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Honey Smacks Cereal Causes Salmonella Outbreak

Anya Yang

On Sept. 4th, the Centers for Disease Control and Prevention (CDC) issued an alert warning people to avoid Kellogg’s Honey Smacks cereal. This isn’t the first time the sugary cereal has posed a threat. In March, Kellogg’s instituted a voluntary recall of the cereal due to a few reported illnesses. In July, it took the cereal off shelves again due to a small salmonella outbreak. There have been 130 people affected from 36 different states, ranging from a baby less than one year old to a 95-year-old woman.

More and more people are getting sick due to Honey Smacks. Several families had consumed Kellogg’s cereal from their pantry, which turned out to be the culprit. “If you store cereal that looks like Kellogg’s Honey Smacks in a container without the packaging and don’t remember the brand or type, throw it away. Kellogg’s Honey Smacks is an oval-shaped, sweetened puffed wheat cereal with a golden brown color,” the CDC advised.

Salmonella mbandaka bacteria were found in unopened California Honey Smacks cereals and in open boxes collected from patients’ homes in Montana, New York, and Utah. Fortunately, there have been no recorded deaths, but 30 people have been hospitalized already.

According to the Food and Drug Administration (FDA), salmonella bacteria live in intestinal tracts and are usually transmitted through contaminated food or water. It originates in feces and is spread through contact. This means that food isn’t the only thing that can infect you. Unwashed hands and tiny dirt spores tainted with animal poop entering a manufacturing plant are equally as deadly as raw food. Symptoms include diarrhea, abdominal pain, fever, and chills. If the infected person stays hydrated, the illness usually resolves itself within a week.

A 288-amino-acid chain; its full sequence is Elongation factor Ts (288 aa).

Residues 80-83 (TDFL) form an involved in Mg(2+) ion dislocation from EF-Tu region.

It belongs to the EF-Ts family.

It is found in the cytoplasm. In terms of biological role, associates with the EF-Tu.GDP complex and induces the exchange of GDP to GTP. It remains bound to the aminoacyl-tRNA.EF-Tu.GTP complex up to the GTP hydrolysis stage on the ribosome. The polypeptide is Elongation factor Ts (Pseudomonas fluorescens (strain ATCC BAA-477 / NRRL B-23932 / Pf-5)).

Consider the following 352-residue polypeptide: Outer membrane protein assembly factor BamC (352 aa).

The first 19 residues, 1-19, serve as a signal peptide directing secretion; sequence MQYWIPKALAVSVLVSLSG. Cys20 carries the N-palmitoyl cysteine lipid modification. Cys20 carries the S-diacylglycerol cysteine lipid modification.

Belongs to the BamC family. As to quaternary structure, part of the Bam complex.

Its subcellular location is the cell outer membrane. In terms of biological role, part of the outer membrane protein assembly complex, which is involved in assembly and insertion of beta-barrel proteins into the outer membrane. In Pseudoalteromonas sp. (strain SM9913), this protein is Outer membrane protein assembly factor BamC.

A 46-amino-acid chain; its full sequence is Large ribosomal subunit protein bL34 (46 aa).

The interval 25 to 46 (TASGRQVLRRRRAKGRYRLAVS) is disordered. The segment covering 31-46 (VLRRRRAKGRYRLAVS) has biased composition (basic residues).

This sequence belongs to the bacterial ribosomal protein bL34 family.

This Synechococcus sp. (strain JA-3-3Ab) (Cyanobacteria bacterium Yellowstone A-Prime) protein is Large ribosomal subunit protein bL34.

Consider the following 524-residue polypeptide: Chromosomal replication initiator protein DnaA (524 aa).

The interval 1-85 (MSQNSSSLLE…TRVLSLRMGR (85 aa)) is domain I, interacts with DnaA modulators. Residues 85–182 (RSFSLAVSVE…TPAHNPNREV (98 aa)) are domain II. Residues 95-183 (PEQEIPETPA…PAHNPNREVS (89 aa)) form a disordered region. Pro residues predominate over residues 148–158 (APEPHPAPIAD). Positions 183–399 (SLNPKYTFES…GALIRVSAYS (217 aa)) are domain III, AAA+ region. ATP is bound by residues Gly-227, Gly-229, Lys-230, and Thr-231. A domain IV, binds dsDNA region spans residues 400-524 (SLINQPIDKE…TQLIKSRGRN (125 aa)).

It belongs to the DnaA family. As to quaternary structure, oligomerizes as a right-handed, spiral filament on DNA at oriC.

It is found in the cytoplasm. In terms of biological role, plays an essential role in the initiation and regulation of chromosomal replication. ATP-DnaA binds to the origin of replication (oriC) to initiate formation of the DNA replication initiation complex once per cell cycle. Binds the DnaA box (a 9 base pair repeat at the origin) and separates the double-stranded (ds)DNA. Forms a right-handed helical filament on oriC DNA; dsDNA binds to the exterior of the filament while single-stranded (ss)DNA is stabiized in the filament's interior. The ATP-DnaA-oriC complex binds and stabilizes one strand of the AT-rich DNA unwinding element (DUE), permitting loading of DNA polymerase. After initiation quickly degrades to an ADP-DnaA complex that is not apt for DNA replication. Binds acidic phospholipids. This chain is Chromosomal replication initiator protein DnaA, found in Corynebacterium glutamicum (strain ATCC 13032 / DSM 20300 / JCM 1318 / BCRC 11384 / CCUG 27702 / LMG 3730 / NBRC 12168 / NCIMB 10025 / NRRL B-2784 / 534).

The CDC estimates approximately that 1.2 million cases and 450 deaths per year occur from salmonella. This year, there were several small outbreaks associated with pre-cut melons, eggs, dried coconuts, raw sprouts, and prepared chicken salads. Pet guinea pigs and backyard chickens have also been found to carry the salmonella bacteria.

Many people were confused as to how the potentially fatal pathogen was able to sneak its way into prepackaged foods like Honey Smacks. It turns out the dangerous bacteria are able to survive not only in wet environments but also dry ones too! In this case, whey powder, an ingredient used in shelf-stable dry foods, may be tainted with salmonella.

The outbreak has been put to rest, but Kellogg’s is still urging people who have purchased the potentially fatal cereal to throw it out and contact Kellogg’s for a full refund.

Photo courtesy of NBCNEWYORK.COM

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Honey Smacks Cereal Causes Salmonella Outbreak